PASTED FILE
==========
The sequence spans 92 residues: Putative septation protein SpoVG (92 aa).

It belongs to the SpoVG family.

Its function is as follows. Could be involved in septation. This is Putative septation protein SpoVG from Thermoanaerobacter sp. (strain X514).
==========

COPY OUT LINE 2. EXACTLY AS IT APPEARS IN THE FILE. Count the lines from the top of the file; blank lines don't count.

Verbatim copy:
It belongs to the SpoVG family.